Colt Forum banner

21 - 38 of 38 Posts

·
Registered
Joined
·
6,607 Posts
I spent a few hours looking up family brands used in 3 states and going back to the oldest brand books I could fine. Even knowing the owners (which makes it a gazillion times easier) and specific years I knew the brands were being used, it still took some time. And I looked at hundreds of brands. Never did find the brands just looking through the brands!

Fun thing about that particular gun would beb finding the brand and the family it might have belonged to. I'm a big fan of the .32s.

I'd still start with the production date of the gun and go 10 years on either side of that, plus another 25 after production date.

And no question I would call on Monday and pay the extra expedited service just to get the original shipping location.

But then, I do like a good mystery :)
 

·
Registered
Joined
·
1,723 Posts
Several asked for more pictures. Someone thought cylinder might be replaced. I kind of thought the same. Maybe thats part of the appeal. A real worn everyday service revolver that has been used out on the range!!! Value? View attachment 655375 View attachment 655377 View attachment 655379
There is something wrong with this website! My original reply is gone. So here goes again.

The brand looks like a Rafter T, T Rafter, or some other interpretation. Cattle brand books exist at the State level, and also sometimes in the Counties. Also private printings of area cattle brands are known. Since "Yuma" is on this buttstrap, that may be the area to search.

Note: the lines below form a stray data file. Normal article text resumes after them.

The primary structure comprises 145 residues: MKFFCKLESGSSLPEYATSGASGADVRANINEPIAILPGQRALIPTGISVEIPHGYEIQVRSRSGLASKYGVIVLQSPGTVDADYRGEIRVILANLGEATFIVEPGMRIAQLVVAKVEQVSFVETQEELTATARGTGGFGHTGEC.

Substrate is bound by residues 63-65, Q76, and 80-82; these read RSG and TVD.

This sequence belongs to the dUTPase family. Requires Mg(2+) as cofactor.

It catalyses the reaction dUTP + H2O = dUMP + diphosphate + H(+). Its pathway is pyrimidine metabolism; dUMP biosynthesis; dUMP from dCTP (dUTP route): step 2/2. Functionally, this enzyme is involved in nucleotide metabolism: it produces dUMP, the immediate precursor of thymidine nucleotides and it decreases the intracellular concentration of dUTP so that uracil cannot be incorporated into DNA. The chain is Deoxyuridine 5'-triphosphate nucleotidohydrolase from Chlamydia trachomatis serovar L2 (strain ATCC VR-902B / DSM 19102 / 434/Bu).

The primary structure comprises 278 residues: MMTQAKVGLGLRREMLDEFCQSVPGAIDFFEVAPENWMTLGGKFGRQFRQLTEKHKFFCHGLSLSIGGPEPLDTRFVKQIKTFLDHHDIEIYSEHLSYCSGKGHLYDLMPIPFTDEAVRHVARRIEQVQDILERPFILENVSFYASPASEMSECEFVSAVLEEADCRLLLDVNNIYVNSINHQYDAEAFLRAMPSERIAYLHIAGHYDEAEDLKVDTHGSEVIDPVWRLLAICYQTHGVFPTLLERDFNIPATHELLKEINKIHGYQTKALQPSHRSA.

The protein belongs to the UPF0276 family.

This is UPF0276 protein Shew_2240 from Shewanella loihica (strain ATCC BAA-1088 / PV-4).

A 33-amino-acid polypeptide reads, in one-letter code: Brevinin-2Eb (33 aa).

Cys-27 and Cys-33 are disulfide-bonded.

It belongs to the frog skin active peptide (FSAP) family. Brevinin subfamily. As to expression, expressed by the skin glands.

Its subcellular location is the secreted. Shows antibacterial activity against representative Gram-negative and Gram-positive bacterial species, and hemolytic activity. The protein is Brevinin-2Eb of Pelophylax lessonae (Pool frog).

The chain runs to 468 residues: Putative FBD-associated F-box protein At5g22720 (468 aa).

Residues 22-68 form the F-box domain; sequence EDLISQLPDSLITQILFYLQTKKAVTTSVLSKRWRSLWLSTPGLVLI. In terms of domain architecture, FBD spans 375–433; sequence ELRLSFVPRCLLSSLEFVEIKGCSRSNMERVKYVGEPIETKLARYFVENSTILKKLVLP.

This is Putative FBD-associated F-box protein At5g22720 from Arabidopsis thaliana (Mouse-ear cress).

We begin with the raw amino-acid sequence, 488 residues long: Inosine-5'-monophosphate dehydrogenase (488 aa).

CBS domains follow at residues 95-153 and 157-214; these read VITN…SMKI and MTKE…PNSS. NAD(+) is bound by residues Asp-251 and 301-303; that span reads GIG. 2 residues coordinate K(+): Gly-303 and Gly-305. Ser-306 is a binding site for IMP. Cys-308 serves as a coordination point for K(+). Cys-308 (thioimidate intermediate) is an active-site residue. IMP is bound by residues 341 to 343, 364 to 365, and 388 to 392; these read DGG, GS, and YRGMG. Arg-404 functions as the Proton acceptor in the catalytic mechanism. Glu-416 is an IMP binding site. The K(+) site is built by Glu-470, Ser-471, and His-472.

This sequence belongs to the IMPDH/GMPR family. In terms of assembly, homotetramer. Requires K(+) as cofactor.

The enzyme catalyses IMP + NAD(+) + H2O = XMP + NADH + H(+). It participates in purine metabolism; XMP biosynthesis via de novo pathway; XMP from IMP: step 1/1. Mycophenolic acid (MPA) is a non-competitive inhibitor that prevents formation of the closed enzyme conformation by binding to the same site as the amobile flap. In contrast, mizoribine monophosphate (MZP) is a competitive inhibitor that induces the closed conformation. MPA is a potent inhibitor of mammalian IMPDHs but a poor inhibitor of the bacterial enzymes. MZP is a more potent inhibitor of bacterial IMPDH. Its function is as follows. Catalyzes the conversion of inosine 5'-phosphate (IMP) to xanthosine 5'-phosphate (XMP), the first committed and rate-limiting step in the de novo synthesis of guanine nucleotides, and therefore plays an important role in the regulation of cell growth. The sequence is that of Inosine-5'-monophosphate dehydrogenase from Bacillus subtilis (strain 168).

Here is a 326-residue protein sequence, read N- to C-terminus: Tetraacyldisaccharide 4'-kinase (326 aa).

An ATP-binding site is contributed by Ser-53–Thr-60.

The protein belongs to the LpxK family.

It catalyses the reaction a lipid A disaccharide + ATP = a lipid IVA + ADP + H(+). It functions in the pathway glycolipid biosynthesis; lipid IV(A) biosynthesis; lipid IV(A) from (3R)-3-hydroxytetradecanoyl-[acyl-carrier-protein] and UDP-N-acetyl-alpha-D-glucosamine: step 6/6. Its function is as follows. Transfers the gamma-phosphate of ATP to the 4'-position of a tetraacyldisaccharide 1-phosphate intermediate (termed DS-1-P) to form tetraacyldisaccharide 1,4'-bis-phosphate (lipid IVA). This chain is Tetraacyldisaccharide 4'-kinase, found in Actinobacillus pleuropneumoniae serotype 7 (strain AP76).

Attached here are a few pages from an 1897 area brand book, just to show what these look like. This brand book was paid for by numerous ads of commission agents, saddle makers etc. The area covered were parts of Texas, Oklahoma Territory, New Mexico, Kansas, and Colorado.
 

Attachments

·
Registered
Joined
·
881 Posts
Ok, so when did they stop beveling the cylinder? That's why I thought it may be a later cylinder in the other thread.
 

·
Registered
Joined
·
6,607 Posts
Looks like a later vintage cylinder to me?
Cylinder bevel ended in 1904. Gun is from 1916 so the cylinder is correct. I doubt the 2 piece woods grips are...but they might be. I'd want to letter the gun to get any back story there. If I ordered a gun to carry in 1916 I'd want wood or ivory(+ $) for durability and not black plastic. 32-20 is a odd choice. Not a bad choice mind you, just odd for the use.
 

·
Registered
Joined
·
6,607 Posts
Easy enough to see why one might at first think it is a 38 as most of the middle and lower part of the 2 is gone. On closer inspection the straight line at the bottom of the 2 and that line's 90 degree turn to vertical at the end of the 2's bottom tells me it is a 32 and not a 38.